EVERETT — Not long after the squall Wednesday, the calls started coming.
By Thursday afternoon, more than 50 people phoned the city to report raw sewage burbling through bathroom drains and storm water spilling into basements.
In the space of about 19 minutes, nearly an inch of rain fell during the freak storm.
In other parts of the country, that’s no big deal, said Mike McFarland, a National Weather Service forecaster.
“I don’t think they would take much note of one inch in Kansas,” he said.
But we’re not in Kansas.
In north Everett, where storm water and sewage share the same pipes, the system just couldn’t handle it.
“There was just too much water,” said public works director Dave Davis.
Now the city is facing claims from homeowners that could add up to thousands of dollars. Officials are wondering how — and if — they can prevent it from happening again.
The city is assembling a team of inspectors who planned to go door-to-door to give free advice to homeowners in affected areas. People also can call the city at 425-257-8881 for advice or to report damage.
Late Wednesday afternoon, the Sievers-Bailey family noticed water bubbling up from the shower drain of their home on Wetmore Avenue.
Within minutes, water also poured into their basement through the walls, said Jocelyn Sievers-Bailey.
Now they’ll have to replace the carpet.
Her neighbors, the Deckers family, spent most of the night sucking the water out of their basement with a shop vacuum.
Paulette Deckers said her husband heard a bubbling sound when he went down to the basement to run on their treadmill. He found water cascading onto their newly installed wood laminate floors.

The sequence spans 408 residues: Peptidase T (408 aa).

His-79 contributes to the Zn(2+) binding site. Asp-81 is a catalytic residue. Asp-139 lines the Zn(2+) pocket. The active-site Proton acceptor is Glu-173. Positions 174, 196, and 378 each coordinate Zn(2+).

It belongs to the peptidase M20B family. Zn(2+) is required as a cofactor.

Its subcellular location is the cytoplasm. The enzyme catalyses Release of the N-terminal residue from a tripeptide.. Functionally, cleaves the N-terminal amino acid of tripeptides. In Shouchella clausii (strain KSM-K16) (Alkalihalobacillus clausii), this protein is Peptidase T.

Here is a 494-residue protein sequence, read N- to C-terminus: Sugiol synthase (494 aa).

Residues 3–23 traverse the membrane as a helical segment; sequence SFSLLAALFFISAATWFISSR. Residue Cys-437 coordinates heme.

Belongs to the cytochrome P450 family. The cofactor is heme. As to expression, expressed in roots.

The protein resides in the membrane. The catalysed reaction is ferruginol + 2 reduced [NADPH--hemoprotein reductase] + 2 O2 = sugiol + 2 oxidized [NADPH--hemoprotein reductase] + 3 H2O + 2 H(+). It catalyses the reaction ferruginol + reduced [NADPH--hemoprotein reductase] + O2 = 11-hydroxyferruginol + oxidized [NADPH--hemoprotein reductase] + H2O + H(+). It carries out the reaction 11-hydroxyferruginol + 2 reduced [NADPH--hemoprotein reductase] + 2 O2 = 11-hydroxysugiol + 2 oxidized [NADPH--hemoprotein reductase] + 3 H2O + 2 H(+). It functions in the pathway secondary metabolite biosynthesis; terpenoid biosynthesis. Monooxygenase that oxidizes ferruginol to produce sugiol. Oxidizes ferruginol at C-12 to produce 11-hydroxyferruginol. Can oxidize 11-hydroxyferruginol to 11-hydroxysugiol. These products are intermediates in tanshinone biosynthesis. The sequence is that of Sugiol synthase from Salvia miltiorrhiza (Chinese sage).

“We’ve had rainstorms before and we’ve never had this problem,” she said.
City crews worked late into the night Wednesday to unstop sewers.
“We recognize there is a problem,” Davis said. “We have empathy for people who have basements full of raw sewage. It’s just a horrible event.”
It’s happened before.
In 2008, another squall flooded basements in some north Everett neighborhoods. In the hardest-hit blocks, the city offered homeowners a deal.
They could pay $100 for a contractor to install back flow valves on sewer lines that are supposed to prevent rising waters from flowing into the house. Typically, the valves are the responsibility of homeowners. The city picked up the majority of the cost, up to $2,500 per home.
This time around, some of the people with the valves still reported flooding, although it’s not clear if the water came from backed-up sewer drains or leaked in from elsewhere.
The city has replaced some of the aging sewer lines in the area and plans to replace more sections with larger pipes along Lombard, Oakes and Rockefeller. That should help — some.
It won’t fix the problem of a combined system with no place for excess storm water to run, Davis said.
In the south part of town, the storm water is collected in a separate system from the sewer and funneled to a catch basin when it rains.
Some people suggested the expansion of nearby Providence Regional Medical Center Everett may be responsible for the flooding.
Davis said that’s not likely.
“Certainly, they have more toilets,” he said. “I don’t think they were all flushing in those 19 minutes.”
Debra Smith: 425-339-3197; email@example.com.
If you’ve experienced storm-related flooding and live in Everett, call the city at 425-257-8881. The message line is checked frequently during business hours. File a claim with the City Clerk’s Office, 2930 Wetmore Ave.